National Historical Publications & Records Commission

Robert Treat Paine Papers

Massachusetts Historical Society

Additional information at

Robert Treat Paine (1731-1814) was a lawyer and jurist, and a delegate to the Continental Congress. In 1770 Paine stood as counsel for the prosecution in the Boston Massacre trials. Almost two decades later, he prosecuted the Shays’s Rebellion treason trials. While Paine is best remembered for his involvement in these two well-known cases, he was a prominent public figure in Massachusetts for over 30 years. In his long career Paine served all along the legal spectrum of the colony-turned-state: as a lawyer, a jurist, and a delegate to the Continental Congress, where he signed the Declaration of Independence. He contributed to the development of legal form and precedent in the new state when he served as the first attorney general of the Commonwealth of Massachusetts (1777-1790), on the Committee for Revising Laws of the state, and as a justice on the Massachusetts Supreme Judicial Court (1790-1804).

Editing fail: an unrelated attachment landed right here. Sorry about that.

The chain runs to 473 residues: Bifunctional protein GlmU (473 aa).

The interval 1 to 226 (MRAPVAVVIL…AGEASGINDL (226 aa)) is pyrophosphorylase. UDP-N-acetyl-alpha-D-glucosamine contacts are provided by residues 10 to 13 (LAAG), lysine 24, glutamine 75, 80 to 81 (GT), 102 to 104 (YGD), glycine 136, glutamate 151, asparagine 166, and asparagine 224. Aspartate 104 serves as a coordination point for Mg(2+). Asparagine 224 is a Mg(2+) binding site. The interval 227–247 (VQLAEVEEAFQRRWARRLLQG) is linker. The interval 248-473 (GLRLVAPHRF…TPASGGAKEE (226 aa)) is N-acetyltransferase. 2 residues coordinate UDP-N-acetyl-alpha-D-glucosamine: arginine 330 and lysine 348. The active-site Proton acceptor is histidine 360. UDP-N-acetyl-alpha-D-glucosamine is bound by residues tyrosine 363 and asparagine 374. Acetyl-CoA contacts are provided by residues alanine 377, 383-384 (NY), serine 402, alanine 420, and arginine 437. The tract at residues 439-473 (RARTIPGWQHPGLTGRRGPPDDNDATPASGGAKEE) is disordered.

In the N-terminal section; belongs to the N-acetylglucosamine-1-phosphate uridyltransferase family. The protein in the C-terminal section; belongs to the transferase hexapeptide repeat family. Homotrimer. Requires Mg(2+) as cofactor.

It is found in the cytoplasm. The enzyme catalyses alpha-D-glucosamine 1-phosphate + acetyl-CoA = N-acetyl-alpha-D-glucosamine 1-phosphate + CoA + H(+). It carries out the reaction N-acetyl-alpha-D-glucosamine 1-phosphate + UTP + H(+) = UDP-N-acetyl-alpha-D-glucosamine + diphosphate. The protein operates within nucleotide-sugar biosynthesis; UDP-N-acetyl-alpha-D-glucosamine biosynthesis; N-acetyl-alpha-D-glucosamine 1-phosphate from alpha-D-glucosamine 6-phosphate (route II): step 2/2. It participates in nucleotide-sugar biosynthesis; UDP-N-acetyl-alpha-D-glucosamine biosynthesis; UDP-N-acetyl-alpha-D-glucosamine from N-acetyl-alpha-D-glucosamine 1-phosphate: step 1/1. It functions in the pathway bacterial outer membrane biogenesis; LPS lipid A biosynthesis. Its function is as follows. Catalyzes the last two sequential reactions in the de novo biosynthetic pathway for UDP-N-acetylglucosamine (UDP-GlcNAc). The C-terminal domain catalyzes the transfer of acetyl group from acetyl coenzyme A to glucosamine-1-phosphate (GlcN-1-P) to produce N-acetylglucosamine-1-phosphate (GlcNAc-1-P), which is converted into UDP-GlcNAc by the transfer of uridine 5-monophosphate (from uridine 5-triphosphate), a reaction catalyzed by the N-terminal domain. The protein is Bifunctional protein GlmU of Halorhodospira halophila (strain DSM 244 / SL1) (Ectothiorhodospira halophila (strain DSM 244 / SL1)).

Four volumes of a five-volume edition, as well as a digital edition


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Robert Treat Paine, 19th c. engraving, courtesy Library of Congress


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